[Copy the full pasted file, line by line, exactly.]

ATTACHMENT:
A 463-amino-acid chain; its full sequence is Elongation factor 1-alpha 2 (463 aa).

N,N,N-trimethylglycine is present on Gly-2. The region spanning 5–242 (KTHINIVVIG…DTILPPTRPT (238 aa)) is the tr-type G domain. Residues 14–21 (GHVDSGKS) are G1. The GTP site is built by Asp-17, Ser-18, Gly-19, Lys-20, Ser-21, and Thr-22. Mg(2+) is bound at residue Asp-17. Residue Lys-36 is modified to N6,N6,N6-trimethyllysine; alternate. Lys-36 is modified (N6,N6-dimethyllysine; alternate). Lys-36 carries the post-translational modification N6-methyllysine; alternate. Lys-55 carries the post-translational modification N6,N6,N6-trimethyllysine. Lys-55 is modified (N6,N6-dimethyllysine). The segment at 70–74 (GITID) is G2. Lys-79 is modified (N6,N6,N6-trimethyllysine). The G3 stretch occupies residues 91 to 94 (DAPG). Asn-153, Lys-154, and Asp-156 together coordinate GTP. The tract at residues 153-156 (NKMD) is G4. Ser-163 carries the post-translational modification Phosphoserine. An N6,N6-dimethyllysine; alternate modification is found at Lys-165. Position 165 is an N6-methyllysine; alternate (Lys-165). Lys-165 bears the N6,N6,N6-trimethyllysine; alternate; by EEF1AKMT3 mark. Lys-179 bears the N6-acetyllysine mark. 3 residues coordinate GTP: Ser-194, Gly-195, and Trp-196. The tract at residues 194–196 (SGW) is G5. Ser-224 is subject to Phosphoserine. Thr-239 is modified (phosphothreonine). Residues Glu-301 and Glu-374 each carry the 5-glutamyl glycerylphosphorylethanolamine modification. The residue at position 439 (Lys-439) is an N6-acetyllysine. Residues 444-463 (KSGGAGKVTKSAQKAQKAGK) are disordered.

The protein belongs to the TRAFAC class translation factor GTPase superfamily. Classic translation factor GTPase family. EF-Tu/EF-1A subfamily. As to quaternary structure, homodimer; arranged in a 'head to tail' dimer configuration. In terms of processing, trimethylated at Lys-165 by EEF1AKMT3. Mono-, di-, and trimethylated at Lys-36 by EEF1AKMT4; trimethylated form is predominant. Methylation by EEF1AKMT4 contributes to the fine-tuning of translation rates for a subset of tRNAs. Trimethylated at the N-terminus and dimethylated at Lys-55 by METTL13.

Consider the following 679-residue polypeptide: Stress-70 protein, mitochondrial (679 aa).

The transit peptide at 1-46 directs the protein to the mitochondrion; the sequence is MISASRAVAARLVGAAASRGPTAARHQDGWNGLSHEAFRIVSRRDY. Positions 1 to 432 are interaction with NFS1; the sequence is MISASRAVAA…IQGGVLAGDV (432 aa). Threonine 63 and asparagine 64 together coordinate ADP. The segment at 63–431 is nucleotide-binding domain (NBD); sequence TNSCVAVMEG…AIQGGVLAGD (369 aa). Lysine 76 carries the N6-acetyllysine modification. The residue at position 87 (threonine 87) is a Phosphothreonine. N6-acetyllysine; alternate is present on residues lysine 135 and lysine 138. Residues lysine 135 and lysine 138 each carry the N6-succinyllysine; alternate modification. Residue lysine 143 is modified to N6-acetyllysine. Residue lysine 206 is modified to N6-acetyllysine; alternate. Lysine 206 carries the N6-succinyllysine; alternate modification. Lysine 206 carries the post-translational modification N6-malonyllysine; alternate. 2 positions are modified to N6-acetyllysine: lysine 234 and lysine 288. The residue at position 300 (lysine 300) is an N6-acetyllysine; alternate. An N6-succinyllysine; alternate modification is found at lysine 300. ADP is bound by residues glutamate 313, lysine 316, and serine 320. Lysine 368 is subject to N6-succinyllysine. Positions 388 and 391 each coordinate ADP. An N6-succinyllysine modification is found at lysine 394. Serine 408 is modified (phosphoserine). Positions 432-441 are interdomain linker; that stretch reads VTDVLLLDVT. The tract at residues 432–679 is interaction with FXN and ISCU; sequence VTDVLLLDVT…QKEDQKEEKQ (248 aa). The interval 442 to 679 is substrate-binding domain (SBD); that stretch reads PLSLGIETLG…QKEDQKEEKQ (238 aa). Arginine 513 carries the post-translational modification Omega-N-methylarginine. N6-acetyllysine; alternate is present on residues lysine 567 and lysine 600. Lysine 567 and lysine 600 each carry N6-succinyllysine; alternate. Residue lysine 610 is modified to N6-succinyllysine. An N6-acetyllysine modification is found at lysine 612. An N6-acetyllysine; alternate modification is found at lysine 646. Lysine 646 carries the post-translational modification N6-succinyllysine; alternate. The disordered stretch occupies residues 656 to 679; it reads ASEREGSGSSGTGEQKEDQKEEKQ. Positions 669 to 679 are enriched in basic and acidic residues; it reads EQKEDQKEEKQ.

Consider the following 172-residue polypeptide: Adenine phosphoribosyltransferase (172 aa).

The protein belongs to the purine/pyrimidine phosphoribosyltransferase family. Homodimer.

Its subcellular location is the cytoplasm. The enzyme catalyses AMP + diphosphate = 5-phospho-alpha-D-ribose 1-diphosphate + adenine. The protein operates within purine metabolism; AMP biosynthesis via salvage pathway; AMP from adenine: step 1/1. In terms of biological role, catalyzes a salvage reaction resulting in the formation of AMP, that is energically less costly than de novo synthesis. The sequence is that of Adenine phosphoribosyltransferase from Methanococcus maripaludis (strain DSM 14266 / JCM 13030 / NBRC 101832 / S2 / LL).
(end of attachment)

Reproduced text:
A 463-amino-acid chain; its full sequence is Elongation factor 1-alpha 2 (463 aa).

N,N,N-trimethylglycine is present on Gly-2. The region spanning 5–242 (KTHINIVVIG…DTILPPTRPT (238 aa)) is the tr-type G domain. Residues 14–21 (GHVDSGKS) are G1. The GTP site is built by Asp-17, Ser-18, Gly-19, Lys-20, Ser-21, and Thr-22. Mg(2+) is bound at residue Asp-17. Residue Lys-36 is modified to N6,N6,N6-trimethyllysine; alternate. Lys-36 is modified (N6,N6-dimethyllysine; alternate). Lys-36 carries the post-translational modification N6-methyllysine; alternate. Lys-55 carries the post-translational modification N6,N6,N6-trimethyllysine. Lys-55 is modified (N6,N6-dimethyllysine). The segment at 70–74 (GITID) is G2. Lys-79 is modified (N6,N6,N6-trimethyllysine). The G3 stretch occupies residues 91 to 94 (DAPG). Asn-153, Lys-154, and Asp-156 together coordinate GTP. The tract at residues 153-156 (NKMD) is G4. Ser-163 carries the post-translational modification Phosphoserine. An N6,N6-dimethyllysine; alternate modification is found at Lys-165. Position 165 is an N6-methyllysine; alternate (Lys-165). Lys-165 bears the N6,N6,N6-trimethyllysine; alternate; by EEF1AKMT3 mark. Lys-179 bears the N6-acetyllysine mark. 3 residues coordinate GTP: Ser-194, Gly-195, and Trp-196. The tract at residues 194–196 (SGW) is G5. Ser-224 is subject to Phosphoserine. Thr-239 is modified (phosphothreonine). Residues Glu-301 and Glu-374 each carry the 5-glutamyl glycerylphosphorylethanolamine modification. The residue at position 439 (Lys-439) is an N6-acetyllysine. Residues 444-463 (KSGGAGKVTKSAQKAQKAGK) are disordered.

The protein belongs to the TRAFAC class translation factor GTPase superfamily. Classic translation factor GTPase family. EF-Tu/EF-1A subfamily. As to quaternary structure, homodimer; arranged in a 'head to tail' dimer configuration. In terms of processing, trimethylated at Lys-165 by EEF1AKMT3. Mono-, di-, and trimethylated at Lys-36 by EEF1AKMT4; trimethylated form is predominant. Methylation by EEF1AKMT4 contributes to the fine-tuning of translation rates for a subset of tRNAs. Trimethylated at the N-terminus and dimethylated at Lys-55 by METTL13.

Consider the following 679-residue polypeptide: Stress-70 protein, mitochondrial (679 aa).

The transit peptide at 1-46 directs the protein to the mitochondrion; the sequence is MISASRAVAARLVGAAASRGPTAARHQDGWNGLSHEAFRIVSRRDY. Positions 1 to 432 are interaction with NFS1; the sequence is MISASRAVAA…IQGGVLAGDV (432 aa). Threonine 63 and asparagine 64 together coordinate ADP. The segment at 63–431 is nucleotide-binding domain (NBD); sequence TNSCVAVMEG…AIQGGVLAGD (369 aa). Lysine 76 carries the N6-acetyllysine modification. The residue at position 87 (threonine 87) is a Phosphothreonine. N6-acetyllysine; alternate is present on residues lysine 135 and lysine 138. Residues lysine 135 and lysine 138 each carry the N6-succinyllysine; alternate modification. Residue lysine 143 is modified to N6-acetyllysine. Residue lysine 206 is modified to N6-acetyllysine; alternate. Lysine 206 carries the N6-succinyllysine; alternate modification. Lysine 206 carries the post-translational modification N6-malonyllysine; alternate. 2 positions are modified to N6-acetyllysine: lysine 234 and lysine 288. The residue at position 300 (lysine 300) is an N6-acetyllysine; alternate. An N6-succinyllysine; alternate modification is found at lysine 300. ADP is bound by residues glutamate 313, lysine 316, and serine 320. Lysine 368 is subject to N6-succinyllysine. Positions 388 and 391 each coordinate ADP. An N6-succinyllysine modification is found at lysine 394. Serine 408 is modified (phosphoserine). Positions 432-441 are interdomain linker; that stretch reads VTDVLLLDVT. The tract at residues 432–679 is interaction with FXN and ISCU; sequence VTDVLLLDVT…QKEDQKEEKQ (248 aa). The interval 442 to 679 is substrate-binding domain (SBD); that stretch reads PLSLGIETLG…QKEDQKEEKQ (238 aa). Arginine 513 carries the post-translational modification Omega-N-methylarginine. N6-acetyllysine; alternate is present on residues lysine 567 and lysine 600. Lysine 567 and lysine 600 each carry N6-succinyllysine; alternate. Residue lysine 610 is modified to N6-succinyllysine. An N6-acetyllysine modification is found at lysine 612. An N6-acetyllysine; alternate modification is found at lysine 646. Lysine 646 carries the post-translational modification N6-succinyllysine; alternate. The disordered stretch occupies residues 656 to 679; it reads ASEREGSGSSGTGEQKEDQKEEKQ. Positions 669 to 679 are enriched in basic and acidic residues; it reads EQKEDQKEEKQ.

Consider the following 172-residue polypeptide: Adenine phosphoribosyltransferase (172 aa).

The protein belongs to the purine/pyrimidine phosphoribosyltransferase family. Homodimer.

Its subcellular location is the cytoplasm. The enzyme catalyses AMP + diphosphate = 5-phospho-alpha-D-ribose 1-diphosphate + adenine. The protein operates within purine metabolism; AMP biosynthesis via salvage pathway; AMP from adenine: step 1/1. In terms of biological role, catalyzes a salvage reaction resulting in the formation of AMP, that is energically less costly than de novo synthesis. The sequence is that of Adenine phosphoribosyltransferase from Methanococcus maripaludis (strain DSM 14266 / JCM 13030 / NBRC 101832 / S2 / LL).